A provocative argument that eating meat is not what made humans human and that the future is not necessarily carnivorous. Humans are eating more meat than ever. Despite ubiquitous Sweetgreen franchises and the example set by celebrity vegans, demand for meat is projected to grow at twice the rate of demand for plant-based foods over the next thirty years. Between 1960 and 2010, per capita meat consumption in the developing world more than doubled; in China, meat consumption grew ninefold. It has even been claimed that meat made us human-that our disproportionately large human brains evolved because our early human ancestors ate meat. In The Meat Question, Josh Berson argues that not only did meat not make us human, but the contemporary increase in demand for meat is driven as much by economic insecurity as by affluence. Considering the full sweep of meat's history, Berson concludes provocatively that the future is not necessarily carnivorous. Berson, an anthropologist and historian, argues that we have the relationship between biology and capitalism backward. We may associate meat-eating with wealth, but in fact, meat-eating is a sign of poverty; cheap meat-hunger killing, easy to prepare, eaten on the go-enables a capitalism defined by inequality. To answer the meat question, says Berson, we need to think about meat-eating in a way that goes beyond Paleo diets and PETA protests to address the deeply entwined economic and political lives of humans and animals past, present, and future.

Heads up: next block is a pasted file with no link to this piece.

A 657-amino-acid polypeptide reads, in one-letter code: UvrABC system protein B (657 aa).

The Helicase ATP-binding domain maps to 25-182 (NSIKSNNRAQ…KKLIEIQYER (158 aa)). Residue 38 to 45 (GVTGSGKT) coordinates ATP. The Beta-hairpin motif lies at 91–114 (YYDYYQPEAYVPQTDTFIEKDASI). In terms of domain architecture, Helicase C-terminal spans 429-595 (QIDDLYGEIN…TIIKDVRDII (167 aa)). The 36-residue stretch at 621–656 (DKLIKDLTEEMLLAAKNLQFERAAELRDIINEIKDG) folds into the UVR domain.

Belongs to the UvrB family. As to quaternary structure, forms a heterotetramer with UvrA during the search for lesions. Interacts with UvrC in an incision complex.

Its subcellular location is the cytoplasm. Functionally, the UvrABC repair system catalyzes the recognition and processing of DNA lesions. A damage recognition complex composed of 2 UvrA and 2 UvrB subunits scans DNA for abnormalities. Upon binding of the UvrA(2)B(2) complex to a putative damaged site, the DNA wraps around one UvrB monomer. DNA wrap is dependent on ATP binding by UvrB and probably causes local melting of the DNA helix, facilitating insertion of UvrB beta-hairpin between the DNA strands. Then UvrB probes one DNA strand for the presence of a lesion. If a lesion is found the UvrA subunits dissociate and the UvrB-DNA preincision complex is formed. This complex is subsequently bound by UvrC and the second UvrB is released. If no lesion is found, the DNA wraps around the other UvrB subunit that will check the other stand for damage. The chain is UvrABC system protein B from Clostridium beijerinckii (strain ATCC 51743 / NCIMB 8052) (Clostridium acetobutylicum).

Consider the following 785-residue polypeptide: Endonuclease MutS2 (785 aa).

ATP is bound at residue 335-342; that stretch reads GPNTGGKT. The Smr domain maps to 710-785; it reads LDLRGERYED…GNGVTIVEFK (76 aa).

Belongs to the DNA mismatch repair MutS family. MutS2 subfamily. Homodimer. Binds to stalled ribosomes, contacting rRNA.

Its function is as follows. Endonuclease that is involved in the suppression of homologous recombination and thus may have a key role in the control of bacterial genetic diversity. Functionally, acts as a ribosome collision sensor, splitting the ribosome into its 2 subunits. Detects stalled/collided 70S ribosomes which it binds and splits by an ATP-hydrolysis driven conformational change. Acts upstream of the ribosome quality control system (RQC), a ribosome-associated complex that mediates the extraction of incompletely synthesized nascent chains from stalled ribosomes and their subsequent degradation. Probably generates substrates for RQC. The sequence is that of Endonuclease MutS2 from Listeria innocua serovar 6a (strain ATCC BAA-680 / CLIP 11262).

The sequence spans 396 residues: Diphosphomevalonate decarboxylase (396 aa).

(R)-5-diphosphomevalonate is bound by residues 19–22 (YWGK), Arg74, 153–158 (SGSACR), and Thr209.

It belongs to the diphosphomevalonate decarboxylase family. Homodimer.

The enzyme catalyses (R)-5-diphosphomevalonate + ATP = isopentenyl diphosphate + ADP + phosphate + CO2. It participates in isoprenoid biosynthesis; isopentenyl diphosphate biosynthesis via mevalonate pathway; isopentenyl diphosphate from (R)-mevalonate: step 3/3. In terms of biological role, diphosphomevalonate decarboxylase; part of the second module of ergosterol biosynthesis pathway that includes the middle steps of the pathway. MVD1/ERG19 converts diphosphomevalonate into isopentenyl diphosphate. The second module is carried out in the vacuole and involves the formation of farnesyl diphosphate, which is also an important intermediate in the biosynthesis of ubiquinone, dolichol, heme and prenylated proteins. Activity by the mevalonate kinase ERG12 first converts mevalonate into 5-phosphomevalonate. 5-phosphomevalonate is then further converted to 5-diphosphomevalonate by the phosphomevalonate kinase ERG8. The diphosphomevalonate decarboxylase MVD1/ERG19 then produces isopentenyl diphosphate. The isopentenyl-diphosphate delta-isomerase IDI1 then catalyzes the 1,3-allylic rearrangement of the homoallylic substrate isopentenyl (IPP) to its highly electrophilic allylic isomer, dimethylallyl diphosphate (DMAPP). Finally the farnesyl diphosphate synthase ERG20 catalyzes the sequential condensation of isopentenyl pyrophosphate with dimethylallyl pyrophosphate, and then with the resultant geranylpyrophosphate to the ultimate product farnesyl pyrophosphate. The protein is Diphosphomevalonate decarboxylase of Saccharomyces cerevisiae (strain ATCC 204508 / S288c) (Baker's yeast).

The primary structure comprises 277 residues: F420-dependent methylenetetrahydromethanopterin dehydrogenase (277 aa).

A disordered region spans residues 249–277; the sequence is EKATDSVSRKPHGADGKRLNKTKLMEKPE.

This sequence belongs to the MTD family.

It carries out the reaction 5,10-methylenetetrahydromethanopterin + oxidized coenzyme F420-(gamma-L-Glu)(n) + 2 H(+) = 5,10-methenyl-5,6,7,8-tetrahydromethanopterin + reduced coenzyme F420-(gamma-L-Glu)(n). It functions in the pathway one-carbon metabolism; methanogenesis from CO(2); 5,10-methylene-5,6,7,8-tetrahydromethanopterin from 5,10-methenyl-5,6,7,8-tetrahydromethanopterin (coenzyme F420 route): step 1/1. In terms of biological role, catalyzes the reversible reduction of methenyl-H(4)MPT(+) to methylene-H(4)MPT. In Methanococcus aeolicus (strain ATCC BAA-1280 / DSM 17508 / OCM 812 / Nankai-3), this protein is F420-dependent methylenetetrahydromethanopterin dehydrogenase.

'The most magical book about the African bush since Born Free' -
The bestselling author of Dog Sense and Cat Sense explains why living with animals has always been a fundamental aspect of being human In this highly original and hugely enjoyable work, John Bradshaw examines modern humans' often contradictory relationship with the animal world. Why, despite the apparent irrationality of keeping pets, do half of today's American households, and almost that figure in the UK, have at least one pet (triple the rate of the 1970s)? Then again, why do we care for some animals in our homes, and designate others only as a source of food? Through these and many other questions, one of the world's foremost anthrozoology experts shows that our relationship with animals is nothing less than an intrinsic part of human nature. An affinity for animals drove our evolution and now, without animals around us, we risk losing an essential part of ourselves.